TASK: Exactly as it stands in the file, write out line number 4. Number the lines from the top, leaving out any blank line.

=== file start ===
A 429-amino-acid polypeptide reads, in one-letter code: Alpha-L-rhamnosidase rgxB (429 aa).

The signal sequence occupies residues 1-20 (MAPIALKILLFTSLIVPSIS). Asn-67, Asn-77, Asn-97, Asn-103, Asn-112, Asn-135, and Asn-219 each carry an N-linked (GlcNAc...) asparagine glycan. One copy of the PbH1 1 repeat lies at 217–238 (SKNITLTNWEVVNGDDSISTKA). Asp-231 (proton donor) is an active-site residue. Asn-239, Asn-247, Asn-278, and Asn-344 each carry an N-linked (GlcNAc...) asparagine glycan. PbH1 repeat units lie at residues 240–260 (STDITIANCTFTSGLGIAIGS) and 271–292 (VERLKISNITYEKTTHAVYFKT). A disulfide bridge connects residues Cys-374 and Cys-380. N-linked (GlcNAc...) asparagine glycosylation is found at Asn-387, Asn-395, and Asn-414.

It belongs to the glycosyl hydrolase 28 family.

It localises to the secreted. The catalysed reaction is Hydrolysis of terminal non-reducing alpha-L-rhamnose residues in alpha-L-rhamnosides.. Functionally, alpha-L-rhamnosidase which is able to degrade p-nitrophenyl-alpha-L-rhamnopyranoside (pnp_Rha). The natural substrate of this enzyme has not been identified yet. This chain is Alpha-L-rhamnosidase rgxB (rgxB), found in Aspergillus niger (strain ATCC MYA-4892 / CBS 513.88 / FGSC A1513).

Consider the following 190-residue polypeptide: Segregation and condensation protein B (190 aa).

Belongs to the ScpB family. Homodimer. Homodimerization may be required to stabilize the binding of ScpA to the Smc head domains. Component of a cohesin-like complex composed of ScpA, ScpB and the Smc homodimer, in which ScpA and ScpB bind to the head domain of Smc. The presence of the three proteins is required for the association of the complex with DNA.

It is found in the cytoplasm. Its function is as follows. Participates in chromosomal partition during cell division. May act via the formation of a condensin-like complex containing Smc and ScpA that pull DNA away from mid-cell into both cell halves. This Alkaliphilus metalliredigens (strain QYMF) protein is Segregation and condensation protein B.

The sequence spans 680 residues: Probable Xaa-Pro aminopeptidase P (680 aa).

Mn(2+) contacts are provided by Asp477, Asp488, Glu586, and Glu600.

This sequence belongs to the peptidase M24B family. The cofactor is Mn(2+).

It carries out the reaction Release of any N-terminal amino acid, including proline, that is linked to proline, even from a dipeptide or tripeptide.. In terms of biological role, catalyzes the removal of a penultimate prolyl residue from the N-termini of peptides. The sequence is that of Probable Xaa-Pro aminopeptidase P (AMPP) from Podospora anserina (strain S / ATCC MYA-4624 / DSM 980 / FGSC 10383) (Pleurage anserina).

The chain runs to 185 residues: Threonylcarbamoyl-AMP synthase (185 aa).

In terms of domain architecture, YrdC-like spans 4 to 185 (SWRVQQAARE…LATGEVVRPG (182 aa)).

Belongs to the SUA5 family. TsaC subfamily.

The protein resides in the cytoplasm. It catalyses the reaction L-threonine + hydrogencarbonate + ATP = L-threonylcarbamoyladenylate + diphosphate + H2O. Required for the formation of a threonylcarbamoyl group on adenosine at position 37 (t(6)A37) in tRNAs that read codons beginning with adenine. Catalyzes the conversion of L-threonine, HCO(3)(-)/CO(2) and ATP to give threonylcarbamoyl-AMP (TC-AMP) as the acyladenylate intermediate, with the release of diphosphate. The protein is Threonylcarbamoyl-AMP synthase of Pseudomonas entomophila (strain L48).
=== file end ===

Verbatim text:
It localises to the secreted. The catalysed reaction is Hydrolysis of terminal non-reducing alpha-L-rhamnose residues in alpha-L-rhamnosides.. Functionally, alpha-L-rhamnosidase which is able to degrade p-nitrophenyl-alpha-L-rhamnopyranoside (pnp_Rha). The natural substrate of this enzyme has not been identified yet. This chain is Alpha-L-rhamnosidase rgxB (rgxB), found in Aspergillus niger (strain ATCC MYA-4892 / CBS 513.88 / FGSC A1513).